Rapidly growing populations and migration to urban areas in developing countries has resulted in a vital need for the establishment of centralized water systems to disseminate potable water to residents. Protected source water and modern, well-maintained drinking water treatment plants can provide water adequate for human consumption. However, ageing, stressed or poorly maintained distribution systems can cause the quality of piped drinking water to deteriorate below acceptable levels and pose serious health risks. This review will outline distribution system deficiencies in developing countries caused by: the failure to disinfect water or maintain a proper disinfection residual; low pipeline water pressure; intermittent service; excessive network leakages; corrosion of parts; inadequate sewage disposal; and inequitable pricing and usage of water. Through improved research, monitoring and surveillance, increased understanding of distribution system deficiencies may focus limited resources on key areas in an effort to improve public health and decrease global disease burden.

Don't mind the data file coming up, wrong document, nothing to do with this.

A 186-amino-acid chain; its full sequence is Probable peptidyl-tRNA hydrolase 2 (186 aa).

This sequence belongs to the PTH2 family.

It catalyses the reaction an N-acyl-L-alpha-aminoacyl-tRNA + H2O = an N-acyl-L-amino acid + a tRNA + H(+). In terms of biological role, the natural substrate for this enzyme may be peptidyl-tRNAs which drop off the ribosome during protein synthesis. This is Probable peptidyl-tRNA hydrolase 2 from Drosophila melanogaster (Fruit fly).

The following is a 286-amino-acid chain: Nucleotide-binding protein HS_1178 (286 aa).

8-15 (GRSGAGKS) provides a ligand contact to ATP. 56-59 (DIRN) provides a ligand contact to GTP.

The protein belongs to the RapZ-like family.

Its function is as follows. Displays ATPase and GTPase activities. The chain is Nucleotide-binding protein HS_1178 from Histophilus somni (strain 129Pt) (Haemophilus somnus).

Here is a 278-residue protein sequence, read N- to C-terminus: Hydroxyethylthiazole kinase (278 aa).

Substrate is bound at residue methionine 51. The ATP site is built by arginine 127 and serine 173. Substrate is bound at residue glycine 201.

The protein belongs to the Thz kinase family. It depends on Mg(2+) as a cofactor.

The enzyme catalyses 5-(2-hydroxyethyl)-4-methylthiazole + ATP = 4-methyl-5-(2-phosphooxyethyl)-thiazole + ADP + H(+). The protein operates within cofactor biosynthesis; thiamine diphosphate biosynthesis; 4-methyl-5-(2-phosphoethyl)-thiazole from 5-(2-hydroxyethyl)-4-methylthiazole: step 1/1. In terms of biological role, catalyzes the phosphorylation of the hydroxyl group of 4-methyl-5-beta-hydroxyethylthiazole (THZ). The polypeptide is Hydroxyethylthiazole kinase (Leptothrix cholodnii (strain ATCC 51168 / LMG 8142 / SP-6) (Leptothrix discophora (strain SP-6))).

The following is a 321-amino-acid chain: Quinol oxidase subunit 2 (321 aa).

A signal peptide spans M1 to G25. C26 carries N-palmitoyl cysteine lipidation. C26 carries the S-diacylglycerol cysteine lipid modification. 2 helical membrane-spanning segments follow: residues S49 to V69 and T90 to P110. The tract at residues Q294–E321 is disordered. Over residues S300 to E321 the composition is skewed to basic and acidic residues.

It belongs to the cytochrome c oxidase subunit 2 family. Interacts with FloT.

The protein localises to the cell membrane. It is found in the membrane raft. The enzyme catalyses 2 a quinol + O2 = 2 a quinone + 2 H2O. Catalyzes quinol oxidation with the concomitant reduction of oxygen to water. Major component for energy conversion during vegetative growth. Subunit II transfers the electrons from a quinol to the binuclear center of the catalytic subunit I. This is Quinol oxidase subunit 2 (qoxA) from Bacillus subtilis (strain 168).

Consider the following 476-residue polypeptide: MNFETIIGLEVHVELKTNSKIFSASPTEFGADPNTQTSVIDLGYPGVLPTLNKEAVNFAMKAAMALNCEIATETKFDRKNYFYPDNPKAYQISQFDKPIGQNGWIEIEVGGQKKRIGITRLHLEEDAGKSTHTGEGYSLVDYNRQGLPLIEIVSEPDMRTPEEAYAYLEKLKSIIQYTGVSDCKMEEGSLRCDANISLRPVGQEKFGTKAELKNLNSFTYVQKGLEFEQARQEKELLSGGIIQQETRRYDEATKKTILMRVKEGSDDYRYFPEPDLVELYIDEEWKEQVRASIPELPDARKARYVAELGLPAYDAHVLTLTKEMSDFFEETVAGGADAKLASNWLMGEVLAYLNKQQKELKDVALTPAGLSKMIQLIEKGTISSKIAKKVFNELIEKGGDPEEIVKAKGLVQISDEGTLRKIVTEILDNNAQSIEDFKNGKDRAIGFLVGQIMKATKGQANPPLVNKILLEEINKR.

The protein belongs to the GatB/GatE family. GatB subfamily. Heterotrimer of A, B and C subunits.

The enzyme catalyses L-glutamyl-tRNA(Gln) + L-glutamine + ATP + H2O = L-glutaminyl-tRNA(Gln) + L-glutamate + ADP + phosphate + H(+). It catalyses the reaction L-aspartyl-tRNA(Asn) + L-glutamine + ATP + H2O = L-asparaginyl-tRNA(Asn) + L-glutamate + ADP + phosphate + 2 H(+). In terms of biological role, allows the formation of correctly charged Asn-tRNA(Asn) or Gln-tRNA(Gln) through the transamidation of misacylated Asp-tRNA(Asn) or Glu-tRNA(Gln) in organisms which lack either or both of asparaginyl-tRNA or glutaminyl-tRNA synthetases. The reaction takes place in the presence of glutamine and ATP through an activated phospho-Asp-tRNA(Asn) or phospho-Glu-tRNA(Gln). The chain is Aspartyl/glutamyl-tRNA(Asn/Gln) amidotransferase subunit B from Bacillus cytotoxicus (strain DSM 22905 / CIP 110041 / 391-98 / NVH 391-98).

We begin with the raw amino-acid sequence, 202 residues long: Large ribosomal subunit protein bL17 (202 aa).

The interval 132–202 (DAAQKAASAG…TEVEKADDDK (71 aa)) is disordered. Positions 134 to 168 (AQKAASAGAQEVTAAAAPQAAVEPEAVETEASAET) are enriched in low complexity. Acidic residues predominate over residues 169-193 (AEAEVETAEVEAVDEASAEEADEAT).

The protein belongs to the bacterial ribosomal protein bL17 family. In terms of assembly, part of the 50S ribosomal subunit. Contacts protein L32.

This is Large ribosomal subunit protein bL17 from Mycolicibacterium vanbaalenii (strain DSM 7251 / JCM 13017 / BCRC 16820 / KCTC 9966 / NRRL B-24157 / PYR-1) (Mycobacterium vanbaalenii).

Research Article|June 01 2005
Deficiencies in drinking water distribution systems in developing countries
Ellen J. Lee
J Water Health (2005) 3 (2): 109-127.
Ellen J. Lee, Kellogg J. Schwab; Deficiencies in drinking water distribution systems in developing countries. J Water Health 1 June 2005; 3 (2): 109–127. doi: https://doi.org/10.2166/wh.2005.0012
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